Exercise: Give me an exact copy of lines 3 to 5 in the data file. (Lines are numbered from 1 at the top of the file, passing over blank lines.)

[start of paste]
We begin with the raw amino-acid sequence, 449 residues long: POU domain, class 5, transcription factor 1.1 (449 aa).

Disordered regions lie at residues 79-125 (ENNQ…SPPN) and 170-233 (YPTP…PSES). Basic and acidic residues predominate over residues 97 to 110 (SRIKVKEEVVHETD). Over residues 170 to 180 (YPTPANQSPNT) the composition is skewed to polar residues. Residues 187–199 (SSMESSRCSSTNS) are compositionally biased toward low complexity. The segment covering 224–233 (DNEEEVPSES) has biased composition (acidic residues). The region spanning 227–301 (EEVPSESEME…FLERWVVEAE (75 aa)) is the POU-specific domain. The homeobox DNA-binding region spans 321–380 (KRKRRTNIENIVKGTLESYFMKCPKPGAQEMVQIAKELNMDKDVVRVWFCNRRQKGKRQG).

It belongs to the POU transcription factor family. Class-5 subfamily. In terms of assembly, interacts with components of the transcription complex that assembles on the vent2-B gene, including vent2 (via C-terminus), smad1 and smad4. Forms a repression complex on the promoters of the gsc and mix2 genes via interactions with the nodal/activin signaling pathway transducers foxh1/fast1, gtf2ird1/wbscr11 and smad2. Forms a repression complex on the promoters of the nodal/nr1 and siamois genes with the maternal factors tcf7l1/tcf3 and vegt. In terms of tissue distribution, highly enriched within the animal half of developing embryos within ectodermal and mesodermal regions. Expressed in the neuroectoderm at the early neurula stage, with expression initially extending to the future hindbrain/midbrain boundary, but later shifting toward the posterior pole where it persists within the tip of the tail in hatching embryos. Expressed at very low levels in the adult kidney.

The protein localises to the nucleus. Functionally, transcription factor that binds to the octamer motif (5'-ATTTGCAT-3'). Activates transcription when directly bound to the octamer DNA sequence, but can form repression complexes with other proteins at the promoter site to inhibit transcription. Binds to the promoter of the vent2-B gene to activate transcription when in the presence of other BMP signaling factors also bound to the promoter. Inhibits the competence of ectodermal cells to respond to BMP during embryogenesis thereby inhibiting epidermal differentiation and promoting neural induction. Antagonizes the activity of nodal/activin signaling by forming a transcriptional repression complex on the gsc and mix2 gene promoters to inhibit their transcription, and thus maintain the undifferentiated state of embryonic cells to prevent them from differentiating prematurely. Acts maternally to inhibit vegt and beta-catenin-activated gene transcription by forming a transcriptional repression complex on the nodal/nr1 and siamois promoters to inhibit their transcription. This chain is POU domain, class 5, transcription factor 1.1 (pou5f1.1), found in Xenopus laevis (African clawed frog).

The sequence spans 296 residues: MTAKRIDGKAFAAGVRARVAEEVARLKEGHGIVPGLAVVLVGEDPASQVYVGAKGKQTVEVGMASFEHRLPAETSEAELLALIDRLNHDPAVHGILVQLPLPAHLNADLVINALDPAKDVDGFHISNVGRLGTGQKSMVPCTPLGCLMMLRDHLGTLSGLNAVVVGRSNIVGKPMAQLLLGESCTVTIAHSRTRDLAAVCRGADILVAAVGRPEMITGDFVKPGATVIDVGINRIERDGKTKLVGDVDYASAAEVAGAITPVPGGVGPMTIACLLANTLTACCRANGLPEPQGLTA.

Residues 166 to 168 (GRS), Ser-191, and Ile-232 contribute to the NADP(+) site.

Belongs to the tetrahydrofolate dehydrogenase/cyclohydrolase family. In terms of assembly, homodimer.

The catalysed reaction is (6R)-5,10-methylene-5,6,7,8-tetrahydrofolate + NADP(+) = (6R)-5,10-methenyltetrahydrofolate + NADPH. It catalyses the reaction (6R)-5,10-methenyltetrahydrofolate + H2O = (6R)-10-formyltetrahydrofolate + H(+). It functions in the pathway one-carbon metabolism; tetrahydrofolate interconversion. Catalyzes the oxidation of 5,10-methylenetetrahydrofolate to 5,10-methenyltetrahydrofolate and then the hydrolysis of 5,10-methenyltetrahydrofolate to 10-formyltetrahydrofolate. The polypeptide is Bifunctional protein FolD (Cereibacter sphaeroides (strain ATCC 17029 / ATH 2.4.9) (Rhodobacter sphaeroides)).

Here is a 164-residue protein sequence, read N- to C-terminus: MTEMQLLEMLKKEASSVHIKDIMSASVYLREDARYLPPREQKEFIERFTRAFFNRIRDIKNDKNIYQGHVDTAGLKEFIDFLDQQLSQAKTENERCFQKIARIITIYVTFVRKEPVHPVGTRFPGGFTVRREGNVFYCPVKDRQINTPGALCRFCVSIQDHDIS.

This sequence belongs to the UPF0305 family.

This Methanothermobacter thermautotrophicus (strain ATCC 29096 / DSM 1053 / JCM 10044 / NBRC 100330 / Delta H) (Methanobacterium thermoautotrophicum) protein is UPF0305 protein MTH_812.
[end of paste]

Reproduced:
It belongs to the POU transcription factor family. Class-5 subfamily. In terms of assembly, interacts with components of the transcription complex that assembles on the vent2-B gene, including vent2 (via C-terminus), smad1 and smad4. Forms a repression complex on the promoters of the gsc and mix2 genes via interactions with the nodal/activin signaling pathway transducers foxh1/fast1, gtf2ird1/wbscr11 and smad2. Forms a repression complex on the promoters of the nodal/nr1 and siamois genes with the maternal factors tcf7l1/tcf3 and vegt. In terms of tissue distribution, highly enriched within the animal half of developing embryos within ectodermal and mesodermal regions. Expressed in the neuroectoderm at the early neurula stage, with expression initially extending to the future hindbrain/midbrain boundary, but later shifting toward the posterior pole where it persists within the tip of the tail in hatching embryos. Expressed at very low levels in the adult kidney.

The protein localises to the nucleus. Functionally, transcription factor that binds to the octamer motif (5'-ATTTGCAT-3'). Activates transcription when directly bound to the octamer DNA sequence, but can form repression complexes with other proteins at the promoter site to inhibit transcription. Binds to the promoter of the vent2-B gene to activate transcription when in the presence of other BMP signaling factors also bound to the promoter. Inhibits the competence of ectodermal cells to respond to BMP during embryogenesis thereby inhibiting epidermal differentiation and promoting neural induction. Antagonizes the activity of nodal/activin signaling by forming a transcriptional repression complex on the gsc and mix2 gene promoters to inhibit their transcription, and thus maintain the undifferentiated state of embryonic cells to prevent them from differentiating prematurely. Acts maternally to inhibit vegt and beta-catenin-activated gene transcription by forming a transcriptional repression complex on the nodal/nr1 and siamois promoters to inhibit their transcription. This chain is POU domain, class 5, transcription factor 1.1 (pou5f1.1), found in Xenopus laevis (African clawed frog).

The sequence spans 296 residues: MTAKRIDGKAFAAGVRARVAEEVARLKEGHGIVPGLAVVLVGEDPASQVYVGAKGKQTVEVGMASFEHRLPAETSEAELLALIDRLNHDPAVHGILVQLPLPAHLNADLVINALDPAKDVDGFHISNVGRLGTGQKSMVPCTPLGCLMMLRDHLGTLSGLNAVVVGRSNIVGKPMAQLLLGESCTVTIAHSRTRDLAAVCRGADILVAAVGRPEMITGDFVKPGATVIDVGINRIERDGKTKLVGDVDYASAAEVAGAITPVPGGVGPMTIACLLANTLTACCRANGLPEPQGLTA.